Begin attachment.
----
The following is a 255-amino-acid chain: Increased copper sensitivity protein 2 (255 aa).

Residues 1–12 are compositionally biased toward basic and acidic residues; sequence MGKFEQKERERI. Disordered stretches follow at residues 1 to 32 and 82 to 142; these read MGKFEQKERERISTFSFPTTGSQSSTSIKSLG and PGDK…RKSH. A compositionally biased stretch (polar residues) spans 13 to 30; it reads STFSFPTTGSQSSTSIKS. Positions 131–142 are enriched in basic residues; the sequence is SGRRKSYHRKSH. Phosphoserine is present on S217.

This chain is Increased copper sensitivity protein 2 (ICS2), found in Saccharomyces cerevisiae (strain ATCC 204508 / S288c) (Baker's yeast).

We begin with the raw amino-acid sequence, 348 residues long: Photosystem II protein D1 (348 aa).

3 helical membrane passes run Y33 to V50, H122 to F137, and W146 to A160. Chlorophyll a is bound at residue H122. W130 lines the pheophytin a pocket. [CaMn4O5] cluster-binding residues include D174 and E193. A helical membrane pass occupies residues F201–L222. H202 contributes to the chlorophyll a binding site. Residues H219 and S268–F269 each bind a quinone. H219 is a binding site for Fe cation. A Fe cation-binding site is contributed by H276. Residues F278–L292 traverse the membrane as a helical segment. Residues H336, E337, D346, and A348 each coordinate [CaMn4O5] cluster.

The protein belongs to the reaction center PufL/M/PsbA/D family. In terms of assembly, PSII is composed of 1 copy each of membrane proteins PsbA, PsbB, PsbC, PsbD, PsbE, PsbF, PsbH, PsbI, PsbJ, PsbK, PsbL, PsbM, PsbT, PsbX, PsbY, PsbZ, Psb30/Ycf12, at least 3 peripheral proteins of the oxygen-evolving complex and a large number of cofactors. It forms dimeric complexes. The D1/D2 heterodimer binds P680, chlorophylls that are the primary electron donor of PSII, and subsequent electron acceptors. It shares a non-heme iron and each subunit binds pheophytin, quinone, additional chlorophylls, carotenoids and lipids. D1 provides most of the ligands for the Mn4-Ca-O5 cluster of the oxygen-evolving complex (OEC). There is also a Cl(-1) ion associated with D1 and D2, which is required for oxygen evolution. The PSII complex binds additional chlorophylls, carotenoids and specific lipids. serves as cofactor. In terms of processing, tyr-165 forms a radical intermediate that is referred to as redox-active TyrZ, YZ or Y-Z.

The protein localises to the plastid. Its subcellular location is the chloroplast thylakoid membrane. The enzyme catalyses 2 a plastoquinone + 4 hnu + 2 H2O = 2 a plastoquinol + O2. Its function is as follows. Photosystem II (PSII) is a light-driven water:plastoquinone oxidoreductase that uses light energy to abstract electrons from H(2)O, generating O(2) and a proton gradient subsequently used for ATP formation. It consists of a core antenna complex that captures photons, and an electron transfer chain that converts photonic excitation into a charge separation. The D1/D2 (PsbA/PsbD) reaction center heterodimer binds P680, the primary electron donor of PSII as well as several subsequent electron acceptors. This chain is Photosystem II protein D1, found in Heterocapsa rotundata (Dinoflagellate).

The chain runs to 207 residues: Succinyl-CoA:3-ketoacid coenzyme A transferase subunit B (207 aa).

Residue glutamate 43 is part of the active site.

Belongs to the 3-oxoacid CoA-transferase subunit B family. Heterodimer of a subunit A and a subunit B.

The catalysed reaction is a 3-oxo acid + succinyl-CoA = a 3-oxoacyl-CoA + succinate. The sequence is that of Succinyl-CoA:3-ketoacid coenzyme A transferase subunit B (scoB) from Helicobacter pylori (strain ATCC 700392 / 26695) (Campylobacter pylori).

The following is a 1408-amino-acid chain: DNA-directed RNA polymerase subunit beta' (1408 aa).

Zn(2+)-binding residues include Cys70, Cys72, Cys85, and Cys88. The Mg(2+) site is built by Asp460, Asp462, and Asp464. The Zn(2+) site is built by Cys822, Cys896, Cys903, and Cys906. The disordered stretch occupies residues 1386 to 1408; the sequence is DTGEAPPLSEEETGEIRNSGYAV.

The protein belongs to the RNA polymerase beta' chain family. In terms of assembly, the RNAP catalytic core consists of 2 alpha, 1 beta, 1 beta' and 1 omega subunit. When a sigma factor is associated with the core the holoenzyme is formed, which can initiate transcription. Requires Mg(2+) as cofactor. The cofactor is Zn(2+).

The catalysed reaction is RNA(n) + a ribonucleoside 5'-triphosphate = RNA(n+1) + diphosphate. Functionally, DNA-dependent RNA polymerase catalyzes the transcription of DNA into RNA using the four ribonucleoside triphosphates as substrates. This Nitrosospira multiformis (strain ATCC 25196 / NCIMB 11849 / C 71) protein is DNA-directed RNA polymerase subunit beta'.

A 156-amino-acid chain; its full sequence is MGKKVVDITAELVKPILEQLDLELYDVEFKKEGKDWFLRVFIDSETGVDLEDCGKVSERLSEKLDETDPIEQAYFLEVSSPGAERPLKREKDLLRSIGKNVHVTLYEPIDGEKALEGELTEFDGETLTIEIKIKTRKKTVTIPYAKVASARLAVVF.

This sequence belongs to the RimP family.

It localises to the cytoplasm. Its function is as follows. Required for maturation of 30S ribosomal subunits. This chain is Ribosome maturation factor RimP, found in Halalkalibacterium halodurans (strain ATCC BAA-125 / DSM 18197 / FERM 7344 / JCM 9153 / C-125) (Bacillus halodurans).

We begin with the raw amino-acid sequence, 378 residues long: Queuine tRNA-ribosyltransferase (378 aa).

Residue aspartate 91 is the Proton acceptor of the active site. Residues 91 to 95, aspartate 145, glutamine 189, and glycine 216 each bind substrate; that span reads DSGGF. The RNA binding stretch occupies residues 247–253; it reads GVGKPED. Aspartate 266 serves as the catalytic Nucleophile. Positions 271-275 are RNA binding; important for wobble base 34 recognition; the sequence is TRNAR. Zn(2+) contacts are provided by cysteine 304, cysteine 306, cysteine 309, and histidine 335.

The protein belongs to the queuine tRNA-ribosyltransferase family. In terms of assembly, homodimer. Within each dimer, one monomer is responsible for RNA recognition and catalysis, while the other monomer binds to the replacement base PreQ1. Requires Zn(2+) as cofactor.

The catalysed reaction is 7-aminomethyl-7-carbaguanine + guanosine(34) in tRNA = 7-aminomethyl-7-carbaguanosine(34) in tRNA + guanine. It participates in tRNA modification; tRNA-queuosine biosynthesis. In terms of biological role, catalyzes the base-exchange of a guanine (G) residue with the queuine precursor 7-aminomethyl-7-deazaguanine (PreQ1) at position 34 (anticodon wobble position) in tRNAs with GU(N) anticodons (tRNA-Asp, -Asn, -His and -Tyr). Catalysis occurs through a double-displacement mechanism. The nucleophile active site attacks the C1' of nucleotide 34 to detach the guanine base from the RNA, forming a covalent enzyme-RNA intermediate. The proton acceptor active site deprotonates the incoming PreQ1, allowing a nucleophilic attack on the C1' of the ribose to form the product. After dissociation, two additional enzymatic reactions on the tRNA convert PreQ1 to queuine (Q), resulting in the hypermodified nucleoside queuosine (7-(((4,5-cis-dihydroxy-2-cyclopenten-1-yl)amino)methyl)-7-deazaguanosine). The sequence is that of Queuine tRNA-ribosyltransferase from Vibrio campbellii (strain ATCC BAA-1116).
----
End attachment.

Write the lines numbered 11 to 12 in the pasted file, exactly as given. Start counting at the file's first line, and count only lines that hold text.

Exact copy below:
The catalysed reaction is a 3-oxo acid + succinyl-CoA = a 3-oxoacyl-CoA + succinate. The sequence is that of Succinyl-CoA:3-ketoacid coenzyme A transferase subunit B (scoB) from Helicobacter pylori (strain ATCC 700392 / 26695) (Campylobacter pylori).

The following is a 1408-amino-acid chain: DNA-directed RNA polymerase subunit beta' (1408 aa).